Again, surprising this close to the holidays, we have quite a number of news items, covering everything from Pope Francis, to nineteenth century science fiction writers living in San Francisco (i.e., Robert Duncan Milne), and even G.K. Chesterton and George Bernard Shaw. AND there is an unsolicited review of Michael D. Greaney, CESJ’s Director of Research, that describes him as “brilliant.” Rather than keep you in suspense, then:
|Pope Francis needs the Just Third Way|
• Pope Francis’s Management Style. Whatever your views on him (if any), it is clear that Pope Francis has a significant problem with his bureaucracy, the “Curia,” as it is called. On the one hand, it’s about what you might expect in a 2,000-year old bureaucracy under a new CEO from outside the home office, and who is probably resented by a large number of functionaries who thought they should have gotten the job. On the other hand, the Catholic Church is a religion, and has certain fundamental principles that differ substantially from an otherwise similar institution in civil society, and in today’s world (as in all other times and places) is often at odds with the surrounding culture. From a Just Third Way perspective, Pope Francis needs “Justice-Based Management.” A religion isn’t a business (or shouldn’t be), but there are certain universal principles that apply to every organization.
|Maybe this guy is available for an interview. . . .|
• Just Third Way Hour. Your host Dave Hamill has put up another new podcast. You can access it by clicking on this link and then on the tab “Related Tracks” (there is probably a way to get around this two-step process, but we haven’t figured it out yet). Podcast No. 9 features interviews with Adofo Minka and Neil Shulman.
• We’ve been getting some good feedback about the podcasts. Here are one listener’s unedited comments on Podcast #6 - Interview #2 with Mike Greaney on StartUps and Rents: “Mike Greaney is brilliant. Brian Vosper has guts. He goes out on a limb, joining CESJ as an intern and doing podcasts. It seems to me that Brian has a sense that the CESJ's ideas are based on reality, and are reasonable. CESJ's answer to the question, ‘What's wrong with the world,’ is (it seems to me) that the law written on every human heart has been disregarded; a critical element of that law, which can be accurately referred to as the natural law because it is based on the nature of human beings, is justice. Often forgotten in discussions of economic policy is the question of whether people have an equal opportunity to produce marketable goods and services and are being compensated based on what they have produced with their labor and their assets. — Bill.” No, we don’t know who “Bill” is, or even if last name, only that he lives somewhere in Florida.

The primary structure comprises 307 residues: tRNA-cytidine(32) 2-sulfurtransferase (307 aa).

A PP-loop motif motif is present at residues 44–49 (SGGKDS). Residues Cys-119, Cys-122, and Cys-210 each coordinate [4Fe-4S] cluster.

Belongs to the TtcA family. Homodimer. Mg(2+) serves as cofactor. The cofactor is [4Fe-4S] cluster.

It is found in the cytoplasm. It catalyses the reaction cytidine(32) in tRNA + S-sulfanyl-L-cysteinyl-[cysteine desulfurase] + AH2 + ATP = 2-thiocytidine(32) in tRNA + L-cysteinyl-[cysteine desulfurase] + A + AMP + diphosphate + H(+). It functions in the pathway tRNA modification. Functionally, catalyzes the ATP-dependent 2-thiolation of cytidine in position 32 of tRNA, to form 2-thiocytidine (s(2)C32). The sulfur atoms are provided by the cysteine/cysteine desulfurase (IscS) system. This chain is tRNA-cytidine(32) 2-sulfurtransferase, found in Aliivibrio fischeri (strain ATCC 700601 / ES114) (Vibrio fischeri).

|Pope John Paul II (left) and Norman G. Kurland (right)|
• The new tax plan is both too little, and too much. Too little to raise sufficient revenue to run the government and cover all the spending, forcing yet another massive increase in debt, and too much in the way of complications and “social engineering.” What is needed is a new “philosophy” of taxation. For starters, people might want to look at an article from 1977 by Dr. Norman G. Kurland published in The Tax Executive, “Beyond ESOP: Steps Toward Tax Justice.”
• While the politicos are fiddling with the tax system to try and stimulate economic growth, Federal Reserve officials are twiddling with the currency to try and put a damper on economic growth. It doesn’t strike anyone as odd that the income tax and the Federal Reserve were established at the same time as part of an overall fiscal and monetary reform and intended to reinforce each other. The income tax would raise money to run government, while the Federal Reserve would supply the short-term (90 days in most cases) liquidity needs of the private sector, oversee clearinghouse operations, and replace the existing inelastic reserve currency (National Bank Notes, Treasury Notes of 1890, and United States Notes) backed exclusively by government debt, with a new elastic reserve currency, the Federal Reserve Note, backed exclusively with private sector hard assets. What happened to derail these reforms will be described in a projected sequel to Red Star Over Bethlehem.